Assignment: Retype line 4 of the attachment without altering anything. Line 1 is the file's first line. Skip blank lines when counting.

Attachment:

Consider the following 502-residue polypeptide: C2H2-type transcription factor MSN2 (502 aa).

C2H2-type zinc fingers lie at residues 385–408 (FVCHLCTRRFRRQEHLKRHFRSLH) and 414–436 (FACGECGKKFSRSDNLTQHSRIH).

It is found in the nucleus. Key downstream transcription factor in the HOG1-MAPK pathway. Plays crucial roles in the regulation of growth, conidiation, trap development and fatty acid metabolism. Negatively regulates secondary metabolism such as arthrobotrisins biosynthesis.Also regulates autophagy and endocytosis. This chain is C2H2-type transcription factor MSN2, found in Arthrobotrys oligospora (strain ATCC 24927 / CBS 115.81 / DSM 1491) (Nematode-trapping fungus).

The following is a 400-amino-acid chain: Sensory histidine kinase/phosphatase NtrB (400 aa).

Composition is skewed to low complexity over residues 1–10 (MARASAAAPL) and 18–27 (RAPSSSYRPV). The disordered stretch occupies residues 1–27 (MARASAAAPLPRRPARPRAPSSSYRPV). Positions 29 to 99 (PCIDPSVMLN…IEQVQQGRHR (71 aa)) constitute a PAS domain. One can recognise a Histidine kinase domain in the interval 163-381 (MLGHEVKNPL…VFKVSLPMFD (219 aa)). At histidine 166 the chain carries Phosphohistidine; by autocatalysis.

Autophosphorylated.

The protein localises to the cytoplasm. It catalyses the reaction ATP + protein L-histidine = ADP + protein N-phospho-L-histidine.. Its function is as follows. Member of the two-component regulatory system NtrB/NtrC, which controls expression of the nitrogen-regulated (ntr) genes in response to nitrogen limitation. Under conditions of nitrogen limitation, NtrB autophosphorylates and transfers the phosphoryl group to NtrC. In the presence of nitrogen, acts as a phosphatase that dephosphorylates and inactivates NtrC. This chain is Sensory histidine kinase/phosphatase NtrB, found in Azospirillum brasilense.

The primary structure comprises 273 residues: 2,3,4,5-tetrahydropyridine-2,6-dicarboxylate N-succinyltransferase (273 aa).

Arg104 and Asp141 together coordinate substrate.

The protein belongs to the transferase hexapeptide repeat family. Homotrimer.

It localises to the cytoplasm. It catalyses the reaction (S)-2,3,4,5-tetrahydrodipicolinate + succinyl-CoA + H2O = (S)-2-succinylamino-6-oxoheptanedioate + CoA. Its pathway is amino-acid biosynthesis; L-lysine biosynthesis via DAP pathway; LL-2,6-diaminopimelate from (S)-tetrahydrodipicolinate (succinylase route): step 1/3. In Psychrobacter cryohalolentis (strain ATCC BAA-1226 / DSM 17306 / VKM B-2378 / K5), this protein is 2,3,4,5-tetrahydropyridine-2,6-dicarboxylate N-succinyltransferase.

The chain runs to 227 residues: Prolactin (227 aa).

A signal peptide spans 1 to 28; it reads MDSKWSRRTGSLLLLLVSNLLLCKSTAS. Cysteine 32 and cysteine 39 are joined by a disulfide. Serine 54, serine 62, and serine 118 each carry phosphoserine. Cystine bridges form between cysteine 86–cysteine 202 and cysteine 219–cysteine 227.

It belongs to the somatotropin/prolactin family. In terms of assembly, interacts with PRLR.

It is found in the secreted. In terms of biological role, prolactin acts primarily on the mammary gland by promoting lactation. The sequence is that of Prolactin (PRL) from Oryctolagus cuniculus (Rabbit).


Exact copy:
The following is a 400-amino-acid chain: Sensory histidine kinase/phosphatase NtrB (400 aa).